I thought I'd look for something better. I saw that the major brands had reusable cloth pads available, but I was already looking on eBay for diaper supplies, and I discovered that several sew-from-home moms create their own versions of cloth nursing pads, from wool, cotton jersey, flannel, fleece, or some combination.

I tried a few kinds, and the best for me are made from what seems like one layer of thick flannel and one layer of soft microfleece, serged together at the edges and contoured in two places so that it has a nice curved shape to it. I can put either side next to my skin, and they've been comfortable, discreet, and leak-proofing. Unfortunately, I checked and the person selling them hasn't had any listed in awhile, though other sellers have similar and affordable kinds available.

Another option is to make your own, adapting the pattern and materials to suit your needs. I liked these instructions from Exploring Womanhood:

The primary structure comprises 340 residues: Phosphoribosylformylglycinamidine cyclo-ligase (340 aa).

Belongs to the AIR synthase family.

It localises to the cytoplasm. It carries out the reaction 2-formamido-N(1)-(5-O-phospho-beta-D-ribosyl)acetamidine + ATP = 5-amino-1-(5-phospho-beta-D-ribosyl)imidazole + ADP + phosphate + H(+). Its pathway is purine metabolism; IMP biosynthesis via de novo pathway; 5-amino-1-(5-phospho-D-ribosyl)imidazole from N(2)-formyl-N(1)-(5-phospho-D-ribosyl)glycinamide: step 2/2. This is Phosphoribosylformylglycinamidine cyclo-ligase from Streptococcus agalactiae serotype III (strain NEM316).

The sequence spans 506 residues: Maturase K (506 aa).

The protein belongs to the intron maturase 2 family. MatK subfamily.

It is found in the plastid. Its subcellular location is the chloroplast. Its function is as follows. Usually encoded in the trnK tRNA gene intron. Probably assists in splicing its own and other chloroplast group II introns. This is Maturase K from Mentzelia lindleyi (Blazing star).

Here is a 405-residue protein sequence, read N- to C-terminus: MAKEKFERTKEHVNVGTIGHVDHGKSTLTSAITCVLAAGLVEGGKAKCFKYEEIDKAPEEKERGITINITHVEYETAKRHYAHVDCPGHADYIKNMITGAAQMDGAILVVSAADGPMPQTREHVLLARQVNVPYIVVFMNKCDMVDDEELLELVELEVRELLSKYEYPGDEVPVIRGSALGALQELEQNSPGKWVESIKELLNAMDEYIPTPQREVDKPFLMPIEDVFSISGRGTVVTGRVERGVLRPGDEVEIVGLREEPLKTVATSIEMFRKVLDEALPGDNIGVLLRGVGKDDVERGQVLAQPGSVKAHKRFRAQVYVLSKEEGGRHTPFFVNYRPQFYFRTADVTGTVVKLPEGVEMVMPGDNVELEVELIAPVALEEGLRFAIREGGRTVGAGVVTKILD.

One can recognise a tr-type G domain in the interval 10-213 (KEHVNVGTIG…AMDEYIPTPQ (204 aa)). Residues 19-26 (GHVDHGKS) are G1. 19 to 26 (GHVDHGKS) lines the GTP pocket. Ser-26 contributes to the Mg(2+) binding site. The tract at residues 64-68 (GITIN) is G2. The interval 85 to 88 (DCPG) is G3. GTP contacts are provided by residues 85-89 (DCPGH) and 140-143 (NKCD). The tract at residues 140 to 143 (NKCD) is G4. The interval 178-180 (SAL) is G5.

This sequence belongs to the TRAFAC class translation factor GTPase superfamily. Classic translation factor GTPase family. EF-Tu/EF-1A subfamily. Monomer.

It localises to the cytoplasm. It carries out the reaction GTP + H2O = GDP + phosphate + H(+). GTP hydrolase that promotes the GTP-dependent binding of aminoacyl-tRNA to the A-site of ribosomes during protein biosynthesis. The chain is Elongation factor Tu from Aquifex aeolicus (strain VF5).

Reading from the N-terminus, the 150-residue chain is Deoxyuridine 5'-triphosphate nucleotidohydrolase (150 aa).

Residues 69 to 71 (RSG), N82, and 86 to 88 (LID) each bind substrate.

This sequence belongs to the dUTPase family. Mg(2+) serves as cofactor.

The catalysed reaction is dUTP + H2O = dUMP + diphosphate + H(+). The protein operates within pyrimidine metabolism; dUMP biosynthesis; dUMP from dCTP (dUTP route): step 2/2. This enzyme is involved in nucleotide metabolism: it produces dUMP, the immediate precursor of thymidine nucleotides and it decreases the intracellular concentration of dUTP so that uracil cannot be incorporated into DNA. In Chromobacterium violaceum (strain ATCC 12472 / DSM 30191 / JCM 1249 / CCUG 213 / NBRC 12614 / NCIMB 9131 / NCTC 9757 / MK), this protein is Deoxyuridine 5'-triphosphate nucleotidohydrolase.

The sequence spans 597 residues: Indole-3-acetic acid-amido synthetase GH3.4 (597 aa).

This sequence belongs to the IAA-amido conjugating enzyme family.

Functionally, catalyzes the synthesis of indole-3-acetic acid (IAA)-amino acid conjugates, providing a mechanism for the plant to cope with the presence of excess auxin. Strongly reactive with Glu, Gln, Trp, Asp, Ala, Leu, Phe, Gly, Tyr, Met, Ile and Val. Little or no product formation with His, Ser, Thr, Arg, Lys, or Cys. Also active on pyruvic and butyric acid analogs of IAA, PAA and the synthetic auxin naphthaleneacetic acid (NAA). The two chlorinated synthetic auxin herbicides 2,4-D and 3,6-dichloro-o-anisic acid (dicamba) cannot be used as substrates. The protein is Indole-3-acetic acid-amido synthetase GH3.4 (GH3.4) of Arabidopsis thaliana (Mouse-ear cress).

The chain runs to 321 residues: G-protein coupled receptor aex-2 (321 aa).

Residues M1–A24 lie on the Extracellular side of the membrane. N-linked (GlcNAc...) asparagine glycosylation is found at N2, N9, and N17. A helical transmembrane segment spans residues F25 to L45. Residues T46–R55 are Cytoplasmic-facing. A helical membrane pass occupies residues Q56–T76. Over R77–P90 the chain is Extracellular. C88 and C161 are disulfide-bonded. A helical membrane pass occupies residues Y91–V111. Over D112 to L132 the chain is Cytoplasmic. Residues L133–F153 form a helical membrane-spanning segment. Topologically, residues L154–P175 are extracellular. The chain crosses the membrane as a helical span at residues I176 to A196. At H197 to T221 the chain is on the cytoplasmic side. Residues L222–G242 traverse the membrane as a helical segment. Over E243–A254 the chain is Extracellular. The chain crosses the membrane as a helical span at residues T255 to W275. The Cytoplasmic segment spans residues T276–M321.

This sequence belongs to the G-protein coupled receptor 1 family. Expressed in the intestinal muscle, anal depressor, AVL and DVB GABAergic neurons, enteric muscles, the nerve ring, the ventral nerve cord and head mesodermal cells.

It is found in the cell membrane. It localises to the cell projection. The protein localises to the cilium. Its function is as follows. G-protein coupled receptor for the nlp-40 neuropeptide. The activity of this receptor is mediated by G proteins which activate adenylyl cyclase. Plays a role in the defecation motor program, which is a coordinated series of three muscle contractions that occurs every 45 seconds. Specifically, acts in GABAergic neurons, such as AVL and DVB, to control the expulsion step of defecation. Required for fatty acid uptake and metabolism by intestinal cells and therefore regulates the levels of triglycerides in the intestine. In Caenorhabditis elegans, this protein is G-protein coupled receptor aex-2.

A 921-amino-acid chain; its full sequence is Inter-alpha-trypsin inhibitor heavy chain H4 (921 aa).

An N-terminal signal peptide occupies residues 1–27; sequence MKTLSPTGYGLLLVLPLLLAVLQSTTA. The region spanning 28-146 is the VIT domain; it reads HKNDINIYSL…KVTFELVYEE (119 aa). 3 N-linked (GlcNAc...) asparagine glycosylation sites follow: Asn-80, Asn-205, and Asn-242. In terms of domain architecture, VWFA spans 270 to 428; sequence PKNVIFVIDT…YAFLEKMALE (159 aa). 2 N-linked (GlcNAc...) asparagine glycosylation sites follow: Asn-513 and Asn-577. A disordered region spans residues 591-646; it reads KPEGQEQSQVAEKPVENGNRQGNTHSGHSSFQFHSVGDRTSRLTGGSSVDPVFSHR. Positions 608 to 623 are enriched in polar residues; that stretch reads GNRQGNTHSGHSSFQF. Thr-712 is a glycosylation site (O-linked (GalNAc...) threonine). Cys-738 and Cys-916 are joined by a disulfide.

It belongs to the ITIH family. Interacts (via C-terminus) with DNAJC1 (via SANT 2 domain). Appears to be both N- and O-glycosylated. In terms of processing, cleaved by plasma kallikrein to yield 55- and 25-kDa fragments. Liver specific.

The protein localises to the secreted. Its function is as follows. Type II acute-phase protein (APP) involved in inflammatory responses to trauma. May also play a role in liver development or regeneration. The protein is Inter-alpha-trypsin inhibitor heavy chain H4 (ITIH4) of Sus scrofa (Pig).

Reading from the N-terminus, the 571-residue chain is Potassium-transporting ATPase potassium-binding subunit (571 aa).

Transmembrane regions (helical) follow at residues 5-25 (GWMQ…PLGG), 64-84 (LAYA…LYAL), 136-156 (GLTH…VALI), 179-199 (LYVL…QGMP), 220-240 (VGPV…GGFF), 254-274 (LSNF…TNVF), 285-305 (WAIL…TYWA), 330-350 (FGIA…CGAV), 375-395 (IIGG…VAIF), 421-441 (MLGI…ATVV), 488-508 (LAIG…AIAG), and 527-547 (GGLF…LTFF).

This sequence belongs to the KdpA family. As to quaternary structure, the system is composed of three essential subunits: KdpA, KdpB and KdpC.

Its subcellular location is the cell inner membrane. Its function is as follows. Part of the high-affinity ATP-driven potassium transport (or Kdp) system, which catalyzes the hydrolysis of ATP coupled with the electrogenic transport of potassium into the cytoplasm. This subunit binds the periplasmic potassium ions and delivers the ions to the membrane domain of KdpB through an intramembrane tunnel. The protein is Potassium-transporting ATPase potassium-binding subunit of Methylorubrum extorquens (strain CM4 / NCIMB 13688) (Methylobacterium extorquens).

Craft Projects -- Cloth Nursing Pads

It looks simple enough but thorough, and it allows you to make flat or contoured pads. If you want to contour even further, to give more of a rounded than a pointed top, just repeat the contouring instructions on the opposite side of the circle.

The suggested materials are cotton, terry, or flannel, which provide absorbency. You might try adding or substituting a wicking material as well -- something that's popular in cloth diapering or elimination communication would work, such as microfleece or wool. That will help keep the moisture from making its way onto your clothing or keeping the wetness against your skin.

You can start off with any fabrics you have at home. For ultimate discretion, follow the article's instructions about matching your skin tone. But if you have an opaque bra, you can use even kicky patterns without fear, so try cutting up old receiving blankets, diapers, or towels.